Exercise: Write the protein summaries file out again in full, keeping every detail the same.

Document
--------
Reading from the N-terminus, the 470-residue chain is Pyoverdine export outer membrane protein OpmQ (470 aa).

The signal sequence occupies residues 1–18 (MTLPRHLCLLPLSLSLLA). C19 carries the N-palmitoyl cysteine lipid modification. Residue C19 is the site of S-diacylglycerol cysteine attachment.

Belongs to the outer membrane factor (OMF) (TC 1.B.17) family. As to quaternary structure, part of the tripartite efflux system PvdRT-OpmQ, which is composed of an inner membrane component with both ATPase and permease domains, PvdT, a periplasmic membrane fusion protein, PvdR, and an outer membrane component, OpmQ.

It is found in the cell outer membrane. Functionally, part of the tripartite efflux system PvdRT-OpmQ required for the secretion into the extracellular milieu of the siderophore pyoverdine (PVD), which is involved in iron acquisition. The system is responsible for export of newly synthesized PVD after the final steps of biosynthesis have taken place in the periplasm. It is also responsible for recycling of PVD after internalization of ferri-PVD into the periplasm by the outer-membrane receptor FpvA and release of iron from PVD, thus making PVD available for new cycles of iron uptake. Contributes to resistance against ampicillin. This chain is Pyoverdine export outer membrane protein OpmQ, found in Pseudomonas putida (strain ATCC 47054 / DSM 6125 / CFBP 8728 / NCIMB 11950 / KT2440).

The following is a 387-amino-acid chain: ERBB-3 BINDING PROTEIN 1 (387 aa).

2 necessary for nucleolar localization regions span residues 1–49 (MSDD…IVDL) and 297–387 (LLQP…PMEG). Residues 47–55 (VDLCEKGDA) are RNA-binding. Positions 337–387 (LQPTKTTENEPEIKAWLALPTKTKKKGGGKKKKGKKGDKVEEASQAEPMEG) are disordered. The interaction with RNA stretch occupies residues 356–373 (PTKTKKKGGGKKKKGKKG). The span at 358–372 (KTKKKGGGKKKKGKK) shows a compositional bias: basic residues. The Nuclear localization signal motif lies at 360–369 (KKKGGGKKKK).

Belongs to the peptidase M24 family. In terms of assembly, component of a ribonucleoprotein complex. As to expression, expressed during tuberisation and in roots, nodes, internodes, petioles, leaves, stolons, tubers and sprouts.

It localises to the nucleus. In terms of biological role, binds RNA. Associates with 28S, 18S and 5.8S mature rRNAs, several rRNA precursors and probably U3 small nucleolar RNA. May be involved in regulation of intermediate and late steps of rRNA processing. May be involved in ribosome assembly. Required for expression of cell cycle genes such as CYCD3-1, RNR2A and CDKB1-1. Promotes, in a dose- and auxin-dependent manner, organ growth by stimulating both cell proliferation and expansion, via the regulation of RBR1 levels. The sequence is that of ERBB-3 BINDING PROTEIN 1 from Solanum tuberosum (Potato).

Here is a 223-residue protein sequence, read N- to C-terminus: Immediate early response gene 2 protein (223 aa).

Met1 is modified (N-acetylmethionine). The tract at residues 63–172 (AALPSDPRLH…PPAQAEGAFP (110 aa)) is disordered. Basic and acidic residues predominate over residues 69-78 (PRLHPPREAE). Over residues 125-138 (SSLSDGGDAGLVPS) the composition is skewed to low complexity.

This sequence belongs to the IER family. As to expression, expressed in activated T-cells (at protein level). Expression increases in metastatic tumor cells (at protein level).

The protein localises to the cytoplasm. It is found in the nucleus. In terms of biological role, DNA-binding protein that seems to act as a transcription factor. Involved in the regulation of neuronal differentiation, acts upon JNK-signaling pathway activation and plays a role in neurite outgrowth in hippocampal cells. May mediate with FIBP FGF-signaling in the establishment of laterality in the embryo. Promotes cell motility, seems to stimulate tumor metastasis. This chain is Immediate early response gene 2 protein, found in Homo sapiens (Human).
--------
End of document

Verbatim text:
Reading from the N-terminus, the 470-residue chain is Pyoverdine export outer membrane protein OpmQ (470 aa).

The signal sequence occupies residues 1–18 (MTLPRHLCLLPLSLSLLA). C19 carries the N-palmitoyl cysteine lipid modification. Residue C19 is the site of S-diacylglycerol cysteine attachment.

Belongs to the outer membrane factor (OMF) (TC 1.B.17) family. As to quaternary structure, part of the tripartite efflux system PvdRT-OpmQ, which is composed of an inner membrane component with both ATPase and permease domains, PvdT, a periplasmic membrane fusion protein, PvdR, and an outer membrane component, OpmQ.

It is found in the cell outer membrane. Functionally, part of the tripartite efflux system PvdRT-OpmQ required for the secretion into the extracellular milieu of the siderophore pyoverdine (PVD), which is involved in iron acquisition. The system is responsible for export of newly synthesized PVD after the final steps of biosynthesis have taken place in the periplasm. It is also responsible for recycling of PVD after internalization of ferri-PVD into the periplasm by the outer-membrane receptor FpvA and release of iron from PVD, thus making PVD available for new cycles of iron uptake. Contributes to resistance against ampicillin. This chain is Pyoverdine export outer membrane protein OpmQ, found in Pseudomonas putida (strain ATCC 47054 / DSM 6125 / CFBP 8728 / NCIMB 11950 / KT2440).

The following is a 387-amino-acid chain: ERBB-3 BINDING PROTEIN 1 (387 aa).

2 necessary for nucleolar localization regions span residues 1–49 (MSDD…IVDL) and 297–387 (LLQP…PMEG). Residues 47–55 (VDLCEKGDA) are RNA-binding. Positions 337–387 (LQPTKTTENEPEIKAWLALPTKTKKKGGGKKKKGKKGDKVEEASQAEPMEG) are disordered. The interaction with RNA stretch occupies residues 356–373 (PTKTKKKGGGKKKKGKKG). The span at 358–372 (KTKKKGGGKKKKGKK) shows a compositional bias: basic residues. The Nuclear localization signal motif lies at 360–369 (KKKGGGKKKK).

Belongs to the peptidase M24 family. In terms of assembly, component of a ribonucleoprotein complex. As to expression, expressed during tuberisation and in roots, nodes, internodes, petioles, leaves, stolons, tubers and sprouts.

It localises to the nucleus. In terms of biological role, binds RNA. Associates with 28S, 18S and 5.8S mature rRNAs, several rRNA precursors and probably U3 small nucleolar RNA. May be involved in regulation of intermediate and late steps of rRNA processing. May be involved in ribosome assembly. Required for expression of cell cycle genes such as CYCD3-1, RNR2A and CDKB1-1. Promotes, in a dose- and auxin-dependent manner, organ growth by stimulating both cell proliferation and expansion, via the regulation of RBR1 levels. The sequence is that of ERBB-3 BINDING PROTEIN 1 from Solanum tuberosum (Potato).

Here is a 223-residue protein sequence, read N- to C-terminus: Immediate early response gene 2 protein (223 aa).

Met1 is modified (N-acetylmethionine). The tract at residues 63–172 (AALPSDPRLH…PPAQAEGAFP (110 aa)) is disordered. Basic and acidic residues predominate over residues 69-78 (PRLHPPREAE). Over residues 125-138 (SSLSDGGDAGLVPS) the composition is skewed to low complexity.

This sequence belongs to the IER family. As to expression, expressed in activated T-cells (at protein level). Expression increases in metastatic tumor cells (at protein level).

The protein localises to the cytoplasm. It is found in the nucleus. In terms of biological role, DNA-binding protein that seems to act as a transcription factor. Involved in the regulation of neuronal differentiation, acts upon JNK-signaling pathway activation and plays a role in neurite outgrowth in hippocampal cells. May mediate with FIBP FGF-signaling in the establishment of laterality in the embryo. Promotes cell motility, seems to stimulate tumor metastasis. This chain is Immediate early response gene 2 protein, found in Homo sapiens (Human).